Jenny Turner at the LRB:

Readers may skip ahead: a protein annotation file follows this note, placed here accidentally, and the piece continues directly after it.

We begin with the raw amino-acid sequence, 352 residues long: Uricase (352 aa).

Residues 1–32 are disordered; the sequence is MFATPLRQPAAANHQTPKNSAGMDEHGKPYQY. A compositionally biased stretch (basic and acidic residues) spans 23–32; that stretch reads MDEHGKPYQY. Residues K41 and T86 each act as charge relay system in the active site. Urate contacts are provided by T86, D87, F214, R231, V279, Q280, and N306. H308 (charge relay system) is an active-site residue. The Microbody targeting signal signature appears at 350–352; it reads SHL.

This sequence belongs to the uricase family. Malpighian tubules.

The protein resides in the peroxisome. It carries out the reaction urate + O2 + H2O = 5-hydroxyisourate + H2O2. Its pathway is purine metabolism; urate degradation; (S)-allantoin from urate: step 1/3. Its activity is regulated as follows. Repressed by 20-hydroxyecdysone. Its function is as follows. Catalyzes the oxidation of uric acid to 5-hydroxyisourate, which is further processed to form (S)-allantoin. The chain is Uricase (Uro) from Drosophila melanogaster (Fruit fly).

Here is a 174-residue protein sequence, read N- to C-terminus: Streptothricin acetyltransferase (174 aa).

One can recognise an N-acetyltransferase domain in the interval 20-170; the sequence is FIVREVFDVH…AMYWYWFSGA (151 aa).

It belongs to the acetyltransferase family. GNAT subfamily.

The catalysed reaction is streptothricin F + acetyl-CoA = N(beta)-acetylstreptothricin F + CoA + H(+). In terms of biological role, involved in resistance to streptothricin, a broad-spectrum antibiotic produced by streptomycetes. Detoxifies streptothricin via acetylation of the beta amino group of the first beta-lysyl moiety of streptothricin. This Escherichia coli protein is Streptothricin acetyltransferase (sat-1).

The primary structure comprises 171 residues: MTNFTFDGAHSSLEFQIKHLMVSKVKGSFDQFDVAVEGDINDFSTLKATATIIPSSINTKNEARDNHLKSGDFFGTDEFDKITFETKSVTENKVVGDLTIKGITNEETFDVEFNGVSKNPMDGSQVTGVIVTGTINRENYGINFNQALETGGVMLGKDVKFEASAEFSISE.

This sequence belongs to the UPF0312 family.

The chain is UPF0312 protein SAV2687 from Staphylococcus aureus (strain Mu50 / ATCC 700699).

One great thing about Harry in Blondie was exactly this tension: she could look and sound so sweet and doll-like, but she was obviously and unapologetically a woman with a past. Another was the dynamic she had, so pale and starry, with her dark-haired, bridge-and-tunnelly band. Her outfits helped too, weird shapes and garish colours in nasty synthetic fabrics that looked like they came – and from what the book says, probably did – from a bargain bin in the Bowery: the big shirt that kept falling off the shoulder, what with all the awkward dancing; the harsh turquoise suit and shirt and tie; the ripply grey one-armed chiffon, worn with mules and thick black tights. The hair kept changing, though it was always blonde and afloat with static, stripped and dyed within an inch of its life. Sometimes it was big and thick and exhausting-looking. Sometimes it was shorter and lighter, in a bob. Usually you saw roots, a thick black skunk-stripe even. ‘Being a bleached blonde for so many years,’ Harry writes, ‘has made me acutely aware of what healthy hair looks like.’ There’s a picture in the book of a family Christmas in New Jersey, with her hair in its undyed colour, a plain, flat brown.